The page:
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People v. Hampton

State of New York Supreme Court, Appellate Division Third Judicial Department


July 9, 2009

THE PEOPLE OF THE STATE OF NEW YORK, RESPONDENT,
v.
THOMAS M. HAMPTON, APPELLANT.

The opinion of the court was delivered by: Peters, J.

MEMORANDUM AND ORDER

Calendar Date: June 1, 2009

Before: Mercure, J.P., Peters, Malone Jr., Stein and Garry, JJ.

Appeals (1) from a judgment of the County Court of Broome County (Smith, J.), rendered September 19, 2006, upon a verdict convicting defendant of the crimes of burglary in the first degree (three counts), criminal use of a firearm in the first degree (two counts), criminal mischief in the third degree, menacing in the second degree, and aggravated harassment in the second degree, and (2) by permission, from an order of said court, entered September 5, 2008, which denied defendant's motion pursuant to CPL 440.10 to vacate the judgment of conviction, without a hearing.

On June 12, 2005, minutes after the victim came home and discovered a threatening message from defendant on his answering machine, defendant arrived at the victim's house armed with a gun, kicked open the back door and entered the home threatening to kill him. When he could not find the victim, defendant exited the house and fired his gun into the victim's car before leaving. Neighbors called 911 upon hearing the commotion and defendant was apprehended at his mother's home later that evening.

Defendant was thereafter indicted on three counts of burglary in the first degree, two counts of criminal use of a firearm in the first degree, and one count each of criminal mischief in the third degree, menacing in the second degree and aggravated harassment in the second degree. Following a jury trial, he was convicted of all charges. At a court appearance prior to sentencing, defendant raised complaints regarding trial counsel's performance, including allegations that counsel had not allowed him to testify at trial. County Court relieved defense counsel and assigned a new attorney, who filed two CPL 330.30 motions to set aside the verdict. The court denied both motions and sentenced defendant, as a second felony offender, to an aggregate term of 12 years in prison to be followed by five years of postrelease supervision. Defendant thereafter moved, pursuant to CPL 440.10, to vacate the judgment of conviction on the ground that he was deprived of the effective assistance of counsel. County Court denied the motion without a hearing. Defendant now appeals from both the judgment of conviction and the order denying his CPL article 440 motion.

We turn first to defendant's contention that his convictions for burglary and criminal use of a firearm were not supported by legally sufficient evidence and were against the weight of the evidence. Particularly, defendant claims that there is insufficient proof identifying him as the perpetrator and establishing that he possessed a loaded weapon. On a challenge to the legal sufficiency of the evidence, "we view the evidence in the light most favorable to the People and will not disturb the verdict if the evidence demonstrates a valid line of reasoning and permissible inferences that could lead a rational person to the conclusion reached by the jury" (People v Maricevic, 52 AD3d 1043, 1044 [2008], lv denied 11 NY3d 790 [2008]; see People v Danielson, 9 NY3d 342, 349 [2007]; People v Hall, 57 AD3d 1222, 1225 [2008], lv denied 12 NY3d 817 [2009]).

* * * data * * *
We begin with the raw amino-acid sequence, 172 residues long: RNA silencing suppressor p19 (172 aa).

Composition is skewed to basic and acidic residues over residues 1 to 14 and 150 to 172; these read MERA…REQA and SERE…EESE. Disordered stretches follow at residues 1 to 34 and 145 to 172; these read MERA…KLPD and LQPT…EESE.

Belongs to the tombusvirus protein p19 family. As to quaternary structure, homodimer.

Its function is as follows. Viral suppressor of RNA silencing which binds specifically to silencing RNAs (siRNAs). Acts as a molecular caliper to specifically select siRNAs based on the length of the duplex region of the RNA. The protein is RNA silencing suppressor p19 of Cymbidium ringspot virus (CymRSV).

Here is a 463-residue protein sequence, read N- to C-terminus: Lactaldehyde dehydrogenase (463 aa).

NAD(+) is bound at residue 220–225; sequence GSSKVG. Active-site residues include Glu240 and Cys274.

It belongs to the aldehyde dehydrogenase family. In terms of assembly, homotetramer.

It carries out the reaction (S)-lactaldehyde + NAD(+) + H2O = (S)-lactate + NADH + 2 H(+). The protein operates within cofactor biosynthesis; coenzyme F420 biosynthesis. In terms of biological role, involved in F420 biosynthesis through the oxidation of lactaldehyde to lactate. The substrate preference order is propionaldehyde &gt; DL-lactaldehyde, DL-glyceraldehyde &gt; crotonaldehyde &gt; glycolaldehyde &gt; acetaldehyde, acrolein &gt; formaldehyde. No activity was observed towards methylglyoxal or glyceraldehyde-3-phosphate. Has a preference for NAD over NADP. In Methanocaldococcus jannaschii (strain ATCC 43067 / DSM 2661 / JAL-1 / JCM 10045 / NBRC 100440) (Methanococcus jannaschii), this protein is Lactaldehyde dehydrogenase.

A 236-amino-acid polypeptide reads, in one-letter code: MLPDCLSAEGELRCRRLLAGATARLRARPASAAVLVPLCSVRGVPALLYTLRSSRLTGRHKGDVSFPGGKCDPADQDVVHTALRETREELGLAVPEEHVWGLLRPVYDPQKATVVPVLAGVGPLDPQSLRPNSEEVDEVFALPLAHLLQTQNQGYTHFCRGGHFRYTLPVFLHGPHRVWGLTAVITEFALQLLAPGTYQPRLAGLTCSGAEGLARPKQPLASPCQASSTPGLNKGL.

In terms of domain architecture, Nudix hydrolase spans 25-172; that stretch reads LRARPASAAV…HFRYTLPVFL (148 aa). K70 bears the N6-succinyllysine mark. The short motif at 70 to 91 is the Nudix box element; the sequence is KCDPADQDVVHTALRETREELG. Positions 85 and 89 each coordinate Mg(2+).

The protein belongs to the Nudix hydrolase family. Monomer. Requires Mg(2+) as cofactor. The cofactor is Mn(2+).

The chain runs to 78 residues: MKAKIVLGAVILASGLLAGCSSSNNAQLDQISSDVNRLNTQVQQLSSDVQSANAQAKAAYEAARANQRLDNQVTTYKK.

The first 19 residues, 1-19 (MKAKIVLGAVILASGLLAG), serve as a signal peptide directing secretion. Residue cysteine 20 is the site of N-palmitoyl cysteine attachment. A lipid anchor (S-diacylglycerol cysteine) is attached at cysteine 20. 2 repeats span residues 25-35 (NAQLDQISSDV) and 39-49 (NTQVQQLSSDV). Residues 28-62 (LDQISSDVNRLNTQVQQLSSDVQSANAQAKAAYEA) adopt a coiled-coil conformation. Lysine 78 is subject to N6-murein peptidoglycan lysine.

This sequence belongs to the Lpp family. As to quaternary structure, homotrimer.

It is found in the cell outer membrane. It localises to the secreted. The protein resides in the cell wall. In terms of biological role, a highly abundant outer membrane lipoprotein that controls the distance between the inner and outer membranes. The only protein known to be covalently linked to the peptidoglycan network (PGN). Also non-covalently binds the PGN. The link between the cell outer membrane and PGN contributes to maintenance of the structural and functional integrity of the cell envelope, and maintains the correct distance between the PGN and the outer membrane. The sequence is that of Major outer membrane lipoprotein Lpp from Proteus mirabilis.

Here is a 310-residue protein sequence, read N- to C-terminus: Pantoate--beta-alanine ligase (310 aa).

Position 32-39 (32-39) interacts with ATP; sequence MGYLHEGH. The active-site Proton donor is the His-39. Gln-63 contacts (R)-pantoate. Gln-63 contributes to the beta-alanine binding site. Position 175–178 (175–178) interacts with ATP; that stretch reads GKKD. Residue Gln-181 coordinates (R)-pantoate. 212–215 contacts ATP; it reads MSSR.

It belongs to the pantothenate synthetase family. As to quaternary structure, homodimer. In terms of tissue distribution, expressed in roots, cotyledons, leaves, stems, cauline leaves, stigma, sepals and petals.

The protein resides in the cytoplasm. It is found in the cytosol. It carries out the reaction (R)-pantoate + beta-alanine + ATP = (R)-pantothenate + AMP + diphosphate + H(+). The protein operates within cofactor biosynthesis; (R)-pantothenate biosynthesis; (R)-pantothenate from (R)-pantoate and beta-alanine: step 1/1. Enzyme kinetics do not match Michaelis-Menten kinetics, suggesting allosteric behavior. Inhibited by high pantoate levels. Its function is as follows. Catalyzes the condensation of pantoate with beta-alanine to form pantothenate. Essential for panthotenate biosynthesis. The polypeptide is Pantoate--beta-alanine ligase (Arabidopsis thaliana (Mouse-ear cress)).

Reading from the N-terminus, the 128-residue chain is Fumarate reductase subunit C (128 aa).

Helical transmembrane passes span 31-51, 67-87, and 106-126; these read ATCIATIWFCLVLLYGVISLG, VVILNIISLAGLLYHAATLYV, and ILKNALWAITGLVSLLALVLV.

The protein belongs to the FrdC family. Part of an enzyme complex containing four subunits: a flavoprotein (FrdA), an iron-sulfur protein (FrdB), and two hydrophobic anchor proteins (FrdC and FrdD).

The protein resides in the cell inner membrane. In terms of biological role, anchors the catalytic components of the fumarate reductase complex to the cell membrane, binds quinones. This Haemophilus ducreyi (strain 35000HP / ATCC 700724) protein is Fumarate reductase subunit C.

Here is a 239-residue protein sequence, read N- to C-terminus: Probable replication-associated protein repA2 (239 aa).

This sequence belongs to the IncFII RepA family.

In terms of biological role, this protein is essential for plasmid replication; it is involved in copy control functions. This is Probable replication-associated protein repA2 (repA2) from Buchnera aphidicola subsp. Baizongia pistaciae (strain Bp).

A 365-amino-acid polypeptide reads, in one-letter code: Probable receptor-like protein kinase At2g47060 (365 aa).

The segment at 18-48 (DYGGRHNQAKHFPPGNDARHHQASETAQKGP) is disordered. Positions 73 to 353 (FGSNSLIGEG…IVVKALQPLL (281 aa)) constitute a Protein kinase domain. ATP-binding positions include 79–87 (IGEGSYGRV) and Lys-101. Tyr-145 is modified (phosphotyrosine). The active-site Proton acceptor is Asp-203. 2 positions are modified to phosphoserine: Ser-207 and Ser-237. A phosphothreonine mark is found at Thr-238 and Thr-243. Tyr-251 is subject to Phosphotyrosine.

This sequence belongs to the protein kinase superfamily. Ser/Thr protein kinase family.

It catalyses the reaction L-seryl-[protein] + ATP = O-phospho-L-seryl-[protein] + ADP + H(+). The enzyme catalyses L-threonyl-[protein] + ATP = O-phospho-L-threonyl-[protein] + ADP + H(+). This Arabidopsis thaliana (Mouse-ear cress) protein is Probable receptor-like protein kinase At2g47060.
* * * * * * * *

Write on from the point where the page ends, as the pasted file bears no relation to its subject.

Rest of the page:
The victim testified that defendant, who he had known for almost a decade, pulled into his driveway in a red vehicle and approached his home carrying what appeared to be a long gun. Hearing defendant threaten to shoot and kill him, the victim retreated to his den and hid in a closet. He then heard defendant kick open the back door, move through the home while continuing to threaten his life, and then exit the residence shouting, "I'm going to shoot your car." Moments later, he heard a gunshot and then saw the red car leaving his driveway. Neighbors also provided testimony that they heard a man's voice, other than that of the victim, shouting threats outside of the victim's home, followed by a gunshot. One such neighbor witnessed the incident, explaining that this man was carrying a long object in his hand both when he kicked open the victim's door as well as when he left the house. Evidence was also presented that bullet holes and projectiles were found in the windshield and passenger seat of the victim's car, and the victim identified photographs of the red car found upon defendant's arrest as the same car that was in his driveway on the day of the incident. Moreover, defendant's brother testified that, following the incident, defendant told him that he had gone to the victim's home to "kick his ass" and that he had brought a gun with him. Viewed most favorably to the People, the proof was legally sufficient to sustain the verdict. Further, evaluating the evidence in a neutral light and according appropriate deference to the jury's assessment of witness credibility, we find that the verdict is not against the weight of the evidence (see People v Romero, 7 NY3d 633, 643-644 [2006]; People v Rosa, 57 AD3d 1018, 1020 [2008], lv denied 12 NY3d 762 [2009]; People v Hunter, 55 AD3d 1052, 1053 [2008], lv denied 11 NY3d 898 [2008]).